By James Beaty
Pole by rough hewn cedar pole, the re-creation of a traditional Choctaw village began coming together Saturday as volunteers met at McAlester’s Hutchison Park.
As Choctaw Tribal Councilor Bob Pate pushed posts into the ground, McAlester News-Capital Publisher Amy Johns trimmed leaves from a long branch.
College student Carter Eaton tamped dirt around the edge of a post, while volunteer Haven Wilkinson, who is a former McAlester city councilor, sawed the rough edges off a cedar log.
Meanwhile, Eddie Gray hoisted a chain saw to cut a post to the needed length, while Tommie Hamilton and David Smith started to piece together a food preservation structure.
They all worked under the watchful eye and assistance of Les Williston, who works on cultural projects with the Choctaw Nation, and who traveled to McAlester to help ensure the authenticity of the village.
In another group, Pam Kirby, Ann Parrott and Vickie Stokes braided long pieces of leather, presumably to be used to help lash some of the cane and willow branches together.
Wes Carter also fired up a chain saw, using it to trim some of the bigger willow branches.
Workers hoped to get as much of Phase 1 of the project as possible completed this weekend, in time for the village to be dedicated during the Wild West Festival, set for McAlester’s Old Town on Oct. 5.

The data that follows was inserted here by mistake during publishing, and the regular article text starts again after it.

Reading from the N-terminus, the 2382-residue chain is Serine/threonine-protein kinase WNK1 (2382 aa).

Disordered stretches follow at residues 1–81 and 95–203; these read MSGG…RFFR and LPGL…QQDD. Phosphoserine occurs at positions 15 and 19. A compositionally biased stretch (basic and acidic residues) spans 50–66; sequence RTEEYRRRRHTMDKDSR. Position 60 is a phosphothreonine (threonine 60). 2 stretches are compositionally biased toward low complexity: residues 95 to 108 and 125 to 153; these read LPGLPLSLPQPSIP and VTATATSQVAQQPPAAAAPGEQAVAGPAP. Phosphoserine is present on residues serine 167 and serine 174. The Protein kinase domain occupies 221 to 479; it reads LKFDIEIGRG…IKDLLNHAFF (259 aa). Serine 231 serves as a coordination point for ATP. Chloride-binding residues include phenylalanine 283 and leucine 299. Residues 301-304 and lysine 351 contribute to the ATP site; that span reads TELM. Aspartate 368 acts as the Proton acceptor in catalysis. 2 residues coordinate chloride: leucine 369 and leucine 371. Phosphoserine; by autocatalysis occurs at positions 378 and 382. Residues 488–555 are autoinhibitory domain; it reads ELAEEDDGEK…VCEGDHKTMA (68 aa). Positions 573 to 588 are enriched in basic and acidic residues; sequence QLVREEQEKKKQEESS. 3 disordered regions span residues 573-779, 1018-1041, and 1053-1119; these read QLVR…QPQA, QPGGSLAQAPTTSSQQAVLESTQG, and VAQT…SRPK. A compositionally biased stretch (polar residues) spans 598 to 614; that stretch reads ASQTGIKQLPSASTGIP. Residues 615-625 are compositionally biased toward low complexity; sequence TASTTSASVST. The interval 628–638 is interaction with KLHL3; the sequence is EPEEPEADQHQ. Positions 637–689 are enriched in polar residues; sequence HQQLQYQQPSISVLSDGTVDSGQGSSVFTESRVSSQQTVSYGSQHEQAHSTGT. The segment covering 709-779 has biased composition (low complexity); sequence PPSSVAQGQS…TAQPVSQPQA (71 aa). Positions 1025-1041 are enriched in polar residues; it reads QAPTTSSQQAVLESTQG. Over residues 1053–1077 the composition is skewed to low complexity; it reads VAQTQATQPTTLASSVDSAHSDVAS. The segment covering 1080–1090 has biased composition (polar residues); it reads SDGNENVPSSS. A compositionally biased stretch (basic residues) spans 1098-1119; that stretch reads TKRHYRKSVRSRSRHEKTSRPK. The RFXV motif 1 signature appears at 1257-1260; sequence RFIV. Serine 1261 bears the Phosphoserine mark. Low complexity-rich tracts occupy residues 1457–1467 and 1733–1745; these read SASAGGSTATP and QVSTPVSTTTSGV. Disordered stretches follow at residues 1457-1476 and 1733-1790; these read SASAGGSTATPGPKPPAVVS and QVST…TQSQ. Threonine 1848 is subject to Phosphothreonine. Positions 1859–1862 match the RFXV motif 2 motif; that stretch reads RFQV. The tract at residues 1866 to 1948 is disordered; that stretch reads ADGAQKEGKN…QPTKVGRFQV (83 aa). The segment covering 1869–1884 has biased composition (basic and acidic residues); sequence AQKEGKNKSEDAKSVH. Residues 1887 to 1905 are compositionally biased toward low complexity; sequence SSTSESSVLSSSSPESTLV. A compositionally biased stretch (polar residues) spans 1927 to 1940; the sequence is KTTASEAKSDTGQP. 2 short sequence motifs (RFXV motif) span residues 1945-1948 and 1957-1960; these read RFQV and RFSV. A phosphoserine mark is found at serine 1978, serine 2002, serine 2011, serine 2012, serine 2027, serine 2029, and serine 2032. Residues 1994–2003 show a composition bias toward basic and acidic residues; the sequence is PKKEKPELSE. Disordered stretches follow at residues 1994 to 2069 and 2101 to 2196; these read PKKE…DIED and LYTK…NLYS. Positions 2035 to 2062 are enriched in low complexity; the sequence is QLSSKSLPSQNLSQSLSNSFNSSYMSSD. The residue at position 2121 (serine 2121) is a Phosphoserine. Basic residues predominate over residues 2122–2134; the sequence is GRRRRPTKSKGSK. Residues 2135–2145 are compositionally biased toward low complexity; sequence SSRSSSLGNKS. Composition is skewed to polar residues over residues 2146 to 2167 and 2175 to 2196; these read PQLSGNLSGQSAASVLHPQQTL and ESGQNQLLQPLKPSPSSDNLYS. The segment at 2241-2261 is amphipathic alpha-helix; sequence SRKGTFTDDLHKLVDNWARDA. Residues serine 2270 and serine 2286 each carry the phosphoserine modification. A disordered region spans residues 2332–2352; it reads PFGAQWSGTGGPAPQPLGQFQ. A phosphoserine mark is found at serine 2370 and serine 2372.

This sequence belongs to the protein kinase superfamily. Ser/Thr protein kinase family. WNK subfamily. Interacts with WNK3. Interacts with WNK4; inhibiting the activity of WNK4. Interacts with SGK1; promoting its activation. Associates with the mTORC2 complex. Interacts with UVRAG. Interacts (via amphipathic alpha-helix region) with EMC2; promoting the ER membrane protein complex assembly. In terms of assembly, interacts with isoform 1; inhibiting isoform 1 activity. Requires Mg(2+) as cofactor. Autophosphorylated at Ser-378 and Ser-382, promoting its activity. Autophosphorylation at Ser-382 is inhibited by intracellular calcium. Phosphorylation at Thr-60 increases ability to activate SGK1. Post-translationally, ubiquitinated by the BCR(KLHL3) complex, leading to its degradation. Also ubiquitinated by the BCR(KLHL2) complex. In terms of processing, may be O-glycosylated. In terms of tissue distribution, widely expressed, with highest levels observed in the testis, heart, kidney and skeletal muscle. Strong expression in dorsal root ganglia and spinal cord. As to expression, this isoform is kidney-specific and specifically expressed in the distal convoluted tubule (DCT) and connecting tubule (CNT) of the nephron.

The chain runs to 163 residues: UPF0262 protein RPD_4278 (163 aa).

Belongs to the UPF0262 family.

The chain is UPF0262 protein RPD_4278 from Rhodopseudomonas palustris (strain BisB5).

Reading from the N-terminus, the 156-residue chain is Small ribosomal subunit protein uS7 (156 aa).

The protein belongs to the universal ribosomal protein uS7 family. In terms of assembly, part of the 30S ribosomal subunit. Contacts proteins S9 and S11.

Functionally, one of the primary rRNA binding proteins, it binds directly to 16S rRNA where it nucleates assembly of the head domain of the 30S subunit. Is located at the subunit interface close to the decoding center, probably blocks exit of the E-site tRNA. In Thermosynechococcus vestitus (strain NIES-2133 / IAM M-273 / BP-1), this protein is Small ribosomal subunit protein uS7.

Vicky Church, Kathy Mowery and Wilkerson had been among the first to answer John’s request for volunteers to help work on the village this weekend, arriving at Hutchison Park early Saturday morning.
Soon thereafter, Andy Dobbs and Troy Dobbs, who are brothers, arrived with a trailer load of fresh-cut cedar. Twilia Gray, another volunteer, said the cedars came from land in Crowder, where her daughter and son-in-law, Brenda and Tom Baxter, now live, on the original home place of her father, Howard Reed.
Ross Eaton also joined the volunteers, helping push cedar posts into the ground. He said his son, Carter Eaton, who is 19, had received a scholarship from the Cherokee Nation for community volunteerism, and they decided to stand with their fellow tribe, the Choctaws.
“I thought it was a good idea to give back to my Native American heritage,” Carter Eaton said. He told how his father had seen the call for volunteers in the newspaper and thought it a good idea.
“I agreed,” he said.
Contact James Beaty at email@example.com.